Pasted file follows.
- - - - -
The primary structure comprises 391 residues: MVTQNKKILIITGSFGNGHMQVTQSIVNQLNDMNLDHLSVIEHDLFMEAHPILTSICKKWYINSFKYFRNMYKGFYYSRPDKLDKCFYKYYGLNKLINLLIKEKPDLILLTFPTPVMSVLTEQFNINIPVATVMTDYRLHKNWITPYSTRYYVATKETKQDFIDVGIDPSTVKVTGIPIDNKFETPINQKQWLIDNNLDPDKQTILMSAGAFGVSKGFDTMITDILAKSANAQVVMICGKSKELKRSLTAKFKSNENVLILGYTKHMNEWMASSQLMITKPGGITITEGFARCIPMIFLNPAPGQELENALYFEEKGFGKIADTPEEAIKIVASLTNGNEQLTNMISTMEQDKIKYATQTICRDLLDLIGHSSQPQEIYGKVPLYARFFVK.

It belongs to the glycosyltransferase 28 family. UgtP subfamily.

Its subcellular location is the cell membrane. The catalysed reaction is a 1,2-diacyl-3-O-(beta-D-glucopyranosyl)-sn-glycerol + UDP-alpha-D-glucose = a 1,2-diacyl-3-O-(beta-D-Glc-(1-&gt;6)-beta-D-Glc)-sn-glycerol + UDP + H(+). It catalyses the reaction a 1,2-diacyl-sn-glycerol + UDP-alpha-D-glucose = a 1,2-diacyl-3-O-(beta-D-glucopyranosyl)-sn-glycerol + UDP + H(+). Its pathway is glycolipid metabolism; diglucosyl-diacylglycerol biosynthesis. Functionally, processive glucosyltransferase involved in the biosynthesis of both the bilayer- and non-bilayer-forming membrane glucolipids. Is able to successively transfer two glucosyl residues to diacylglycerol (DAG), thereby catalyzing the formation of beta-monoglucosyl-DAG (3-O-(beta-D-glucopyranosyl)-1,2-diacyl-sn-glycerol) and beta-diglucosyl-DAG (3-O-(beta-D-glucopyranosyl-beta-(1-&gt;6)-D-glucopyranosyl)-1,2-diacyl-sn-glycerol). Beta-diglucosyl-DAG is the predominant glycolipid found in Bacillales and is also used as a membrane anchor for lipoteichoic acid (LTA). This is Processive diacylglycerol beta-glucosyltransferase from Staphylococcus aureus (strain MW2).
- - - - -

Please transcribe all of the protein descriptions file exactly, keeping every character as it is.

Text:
The primary structure comprises 391 residues: MVTQNKKILIITGSFGNGHMQVTQSIVNQLNDMNLDHLSVIEHDLFMEAHPILTSICKKWYINSFKYFRNMYKGFYYSRPDKLDKCFYKYYGLNKLINLLIKEKPDLILLTFPTPVMSVLTEQFNINIPVATVMTDYRLHKNWITPYSTRYYVATKETKQDFIDVGIDPSTVKVTGIPIDNKFETPINQKQWLIDNNLDPDKQTILMSAGAFGVSKGFDTMITDILAKSANAQVVMICGKSKELKRSLTAKFKSNENVLILGYTKHMNEWMASSQLMITKPGGITITEGFARCIPMIFLNPAPGQELENALYFEEKGFGKIADTPEEAIKIVASLTNGNEQLTNMISTMEQDKIKYATQTICRDLLDLIGHSSQPQEIYGKVPLYARFFVK.

It belongs to the glycosyltransferase 28 family. UgtP subfamily.

Its subcellular location is the cell membrane. The catalysed reaction is a 1,2-diacyl-3-O-(beta-D-glucopyranosyl)-sn-glycerol + UDP-alpha-D-glucose = a 1,2-diacyl-3-O-(beta-D-Glc-(1-&gt;6)-beta-D-Glc)-sn-glycerol + UDP + H(+). It catalyses the reaction a 1,2-diacyl-sn-glycerol + UDP-alpha-D-glucose = a 1,2-diacyl-3-O-(beta-D-glucopyranosyl)-sn-glycerol + UDP + H(+). Its pathway is glycolipid metabolism; diglucosyl-diacylglycerol biosynthesis. Functionally, processive glucosyltransferase involved in the biosynthesis of both the bilayer- and non-bilayer-forming membrane glucolipids. Is able to successively transfer two glucosyl residues to diacylglycerol (DAG), thereby catalyzing the formation of beta-monoglucosyl-DAG (3-O-(beta-D-glucopyranosyl)-1,2-diacyl-sn-glycerol) and beta-diglucosyl-DAG (3-O-(beta-D-glucopyranosyl-beta-(1-&gt;6)-D-glucopyranosyl)-1,2-diacyl-sn-glycerol). Beta-diglucosyl-DAG is the predominant glycolipid found in Bacillales and is also used as a membrane anchor for lipoteichoic acid (LTA). This is Processive diacylglycerol beta-glucosyltransferase from Staphylococcus aureus (strain MW2).